Although most times the refrigerants are recycled, there are circumstances in which they must be destroyed. RemTec’s website states that in some cases, the ozone-depleting substances cannot be recycled because they can no longer be used legally or are extremely deteriorated. Warner said the destruction consist of removing these refrigerants from the tanks and destroying them on site, through either burning or destruction by use of other chemicals.
RemTec’s Bowling Green office is located on Haskins Road. Photo by Nikia Washington.
RemTec is one of six facilities in the United States that meet the standards of the EPA to destroy ozone-depleting substances.
Warner said that RemTec operates on a closed booth system, meaning they function in a way that the chemicals should not escape.
However, the Toxic Release Inventory shows that during the past four years, RemTec has released more than 10,000 pounds a year of toxic waste. All of the waste were chemical gases, including 54 pounds of freon, one of the ozone-depleting substances.
Kearny said the chemicals listed on the TRI report are refrigerants.
“There is no human harm,” Kearney said of these releases. He did say, however, they cause can cause harm to the upper atmosphere, which is the exact issue they are trying to prevent.
Phillippa Cannon of the Office of Public Affairs for the U.S. EPA Region 5 said TRI data is not sufficient to calculate potential effects on human health or the environment.
RemTec has four additional locations around the globe: Italy, Canada, Australia and California. RemTec’s website identifies Australia’s location as a destruction and processing plant, and the other locations as sales offices. Other than headquarters, Bowling Green also has a manufacturing division.
“More than manufacturing, we focus on reclaiming and reselling,” Warner said. Kearney said it is mainly titled the “manufacturing division” because of the previous production of fire extinguishers.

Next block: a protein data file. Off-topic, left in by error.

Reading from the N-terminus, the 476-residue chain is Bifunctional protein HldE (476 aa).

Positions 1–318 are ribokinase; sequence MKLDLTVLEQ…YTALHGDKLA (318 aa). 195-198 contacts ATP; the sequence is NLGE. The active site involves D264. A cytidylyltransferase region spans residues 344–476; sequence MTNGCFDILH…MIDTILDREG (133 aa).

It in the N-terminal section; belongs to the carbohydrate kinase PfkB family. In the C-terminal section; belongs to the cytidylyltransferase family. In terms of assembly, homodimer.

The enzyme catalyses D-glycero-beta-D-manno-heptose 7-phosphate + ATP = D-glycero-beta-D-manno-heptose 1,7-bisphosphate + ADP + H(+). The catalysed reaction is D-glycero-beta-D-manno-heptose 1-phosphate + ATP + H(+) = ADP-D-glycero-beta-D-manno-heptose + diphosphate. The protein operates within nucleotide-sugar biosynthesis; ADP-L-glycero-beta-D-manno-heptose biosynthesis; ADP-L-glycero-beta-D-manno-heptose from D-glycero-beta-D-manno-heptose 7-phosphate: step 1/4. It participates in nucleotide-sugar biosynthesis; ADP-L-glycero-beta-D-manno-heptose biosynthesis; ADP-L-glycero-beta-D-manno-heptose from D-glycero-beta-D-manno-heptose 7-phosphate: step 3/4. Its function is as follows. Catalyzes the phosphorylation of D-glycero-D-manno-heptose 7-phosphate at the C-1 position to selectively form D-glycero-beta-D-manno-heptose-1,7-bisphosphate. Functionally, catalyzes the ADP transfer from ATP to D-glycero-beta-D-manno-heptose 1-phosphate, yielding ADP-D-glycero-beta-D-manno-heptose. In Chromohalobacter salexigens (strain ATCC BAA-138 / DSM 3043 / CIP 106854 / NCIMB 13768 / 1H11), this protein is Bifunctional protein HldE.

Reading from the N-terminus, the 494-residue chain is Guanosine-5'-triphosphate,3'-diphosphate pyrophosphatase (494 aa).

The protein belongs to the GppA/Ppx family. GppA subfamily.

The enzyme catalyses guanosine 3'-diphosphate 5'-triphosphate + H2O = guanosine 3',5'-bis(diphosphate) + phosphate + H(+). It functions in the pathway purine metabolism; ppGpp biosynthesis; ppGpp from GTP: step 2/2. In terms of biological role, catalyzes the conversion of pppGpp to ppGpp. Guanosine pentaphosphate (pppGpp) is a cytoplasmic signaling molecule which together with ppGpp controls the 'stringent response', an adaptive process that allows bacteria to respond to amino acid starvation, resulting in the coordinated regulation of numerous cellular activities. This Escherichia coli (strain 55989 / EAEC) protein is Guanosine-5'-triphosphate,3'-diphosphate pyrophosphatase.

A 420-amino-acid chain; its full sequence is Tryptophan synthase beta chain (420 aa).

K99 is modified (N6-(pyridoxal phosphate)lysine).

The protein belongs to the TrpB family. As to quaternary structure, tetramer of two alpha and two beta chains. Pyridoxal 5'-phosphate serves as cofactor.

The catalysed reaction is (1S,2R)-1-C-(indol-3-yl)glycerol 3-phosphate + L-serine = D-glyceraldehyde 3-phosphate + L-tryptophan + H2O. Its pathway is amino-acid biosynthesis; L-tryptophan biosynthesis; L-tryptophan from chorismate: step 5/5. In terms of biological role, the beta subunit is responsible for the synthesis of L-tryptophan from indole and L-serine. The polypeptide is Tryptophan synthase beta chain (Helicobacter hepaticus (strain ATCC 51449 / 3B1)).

Warner said RemTec moved its office from Holland, Ohio, 12 years ago to Bowling Green, where the company had room to expand.
“We have a lot of local ties to Bowling Green,” Warner said. Some of the company’s staff are BGSU graduates, including Warner and Marcus. RemTec also chose to relocate to Bowling Green because the utilities were cheaper.
How the Montreal Protocol Works
The Montreal Protocol functions in a series of phases. Phase one was to phase out class one substances, CFCs and halons. The United States completely ended the production of these gases in 1996, but they were produced globally until December 2010.
Truck brings in refrigeration tanks to RemTec plant. Photo by Nikia Washington.
“The class one substances have now all been completely banned from production,” said Kearny.
Phase two consists of the phase out of class two substances, HCFCs, which were replacements for CFCs. These are said to be completely banned by year 2030.
“The United States is accelerating that phase,” Kearny said. “Hopefully by 2020 [HCFCs] will be down to zero production.”
Chemicals made to replace ozone-depleting HCFCs, HFCs, have been found to be greenhouse gases that cause global warming, presenting the next issue to be tackled.
In the future, RemTec will focus on working with the Montreal Protocol to eliminate these gases from the Earth’s atmosphere.
Kearney said work is currently being done on products which do not promote global warming or ozone depletion and can be used as a refrigerant, likely to be available in the next two years.